Flax: from Plant to Thread
Flax is the plant that linen is made from, and the collection at the Amherst Historical Society at the Simeon Strong House includes some antique flax processing tools. On Saturday, August 6 beginning at 11:00 A.M., Michelle Parrish will demonstrate the steps involved in preparing flax for spinning into yarn or thread, using some of the tools traditionally used to process flax, including a brake, scutching board, and hetchels. Visitors will have the opportunity to try these tools, and to see flax at different stages of the process. This event is free and open to the public and will continue at least until 2:00.
Michelle volunteered to demonstrate the techniques used to process flax after visiting the exhibit Artifacts Inspire: An Exhibition of Work by Fiber Artists of Western Massachusetts on view at the museum through September 25.
Gideon Stetson hatchel from the Amherst Historical Society Collection. It was donated by in 1917 by of A. Anderson Mackimmie.
Flax must be broken down from plant stalks to spinable fibers. This is a many-staged process, with specialized tools for each step. Hetchel, hatchel, and hackle are all names for the bed of nails that were used to comb the flax fibers after scotching. The bundle of fibers is flipped over the teeth and pulled though, much the same as combing hair. A flax dresser who could gain the largest amount of spinable fiber from a crop of flax was very highly paid.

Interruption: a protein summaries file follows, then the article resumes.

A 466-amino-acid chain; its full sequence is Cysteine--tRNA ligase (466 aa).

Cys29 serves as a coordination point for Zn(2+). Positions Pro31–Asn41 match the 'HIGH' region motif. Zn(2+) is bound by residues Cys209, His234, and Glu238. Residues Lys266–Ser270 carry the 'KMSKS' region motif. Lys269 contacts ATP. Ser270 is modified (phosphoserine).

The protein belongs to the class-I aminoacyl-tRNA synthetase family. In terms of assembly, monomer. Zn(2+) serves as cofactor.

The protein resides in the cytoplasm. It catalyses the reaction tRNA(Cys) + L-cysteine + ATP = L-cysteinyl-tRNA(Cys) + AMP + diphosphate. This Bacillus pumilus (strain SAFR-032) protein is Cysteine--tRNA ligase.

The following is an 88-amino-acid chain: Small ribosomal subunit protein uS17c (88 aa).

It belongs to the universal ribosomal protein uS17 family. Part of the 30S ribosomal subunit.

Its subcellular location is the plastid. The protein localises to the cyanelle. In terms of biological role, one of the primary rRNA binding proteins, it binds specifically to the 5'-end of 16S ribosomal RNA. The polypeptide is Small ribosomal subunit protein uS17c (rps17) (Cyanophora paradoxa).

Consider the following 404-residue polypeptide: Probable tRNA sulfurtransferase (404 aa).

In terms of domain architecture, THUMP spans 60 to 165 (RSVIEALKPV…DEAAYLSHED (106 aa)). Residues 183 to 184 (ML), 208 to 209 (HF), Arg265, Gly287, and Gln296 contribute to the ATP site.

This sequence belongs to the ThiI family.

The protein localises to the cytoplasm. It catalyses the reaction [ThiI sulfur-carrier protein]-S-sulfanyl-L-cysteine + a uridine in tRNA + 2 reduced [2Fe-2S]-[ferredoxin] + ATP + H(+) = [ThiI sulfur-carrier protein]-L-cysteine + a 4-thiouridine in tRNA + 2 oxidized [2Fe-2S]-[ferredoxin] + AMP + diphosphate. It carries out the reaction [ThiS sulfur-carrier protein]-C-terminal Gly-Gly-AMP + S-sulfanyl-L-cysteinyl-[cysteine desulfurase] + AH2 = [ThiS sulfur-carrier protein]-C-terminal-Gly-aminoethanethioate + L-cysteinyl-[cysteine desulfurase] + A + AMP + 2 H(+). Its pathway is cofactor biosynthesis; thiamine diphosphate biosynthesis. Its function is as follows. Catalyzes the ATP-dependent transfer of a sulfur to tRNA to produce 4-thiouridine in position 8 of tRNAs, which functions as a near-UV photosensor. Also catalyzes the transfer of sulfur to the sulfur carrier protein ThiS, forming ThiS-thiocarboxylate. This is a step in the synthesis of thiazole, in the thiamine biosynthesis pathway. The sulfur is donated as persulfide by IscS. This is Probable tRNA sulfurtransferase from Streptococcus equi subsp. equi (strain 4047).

Michelle Parrish is a member of the New England Flax and Linen Study Group, and has been growing flax for over ten years. Her focus in the study group has been growing different varieties of fiber flax, including 29 varieties obtained through the USDA germplasm system. Her goals are to identify types that perform well in Western Massachusetts and expand the range of seeds available to small-scale growers more broadly. An educator, weaver, spinner, and plant-based dyer, Michelle grows plants for fiber and dye, and documents her projects on her blog (www.localcolordyes.com). Since 2001 she has been active in a number of local fiber, art, craft, and farm organizations, and has taught students of all ages. Michelle earned her Master Weaver Certificate from the Hill Institute in Florence, MA in 2010. She maintains her school’s fiber and dye plant garden, and has presented workshops to K-12 teachers on growing and using dye plants and flax in the school garden through Massachusetts Agriculture in the Classroom.
In May 2015 the Amherst Historical Society and Museum invited the nine members of Fiber Artists of Western MA to tour the collection and create pieces that reflected their curiosity about and fascination with what they saw. We are pleased to present Artifacts Inspire, an exhibition of the works created by the nine members of the group as the inaugural exhibition at the Strong House this year.
The diversity of pieces in the show includes both literal representations and more abstract musings about the items which the various artists chose to reflect upon. The artifacts are exhibited with the works they inspired. These inspired pieces represent the many media which these nine women explore in their work. Group members include Nina Compagnon, Sally Dillon, Rebecca Fricke, Martha May, Martha G. Robinson, Flo Rosenstock, Debby Slavitt, Margaret Stancer, and Nancy Young. We are grateful to the artists for sharing their work. We also appreciate the support provided by Peoples Bank.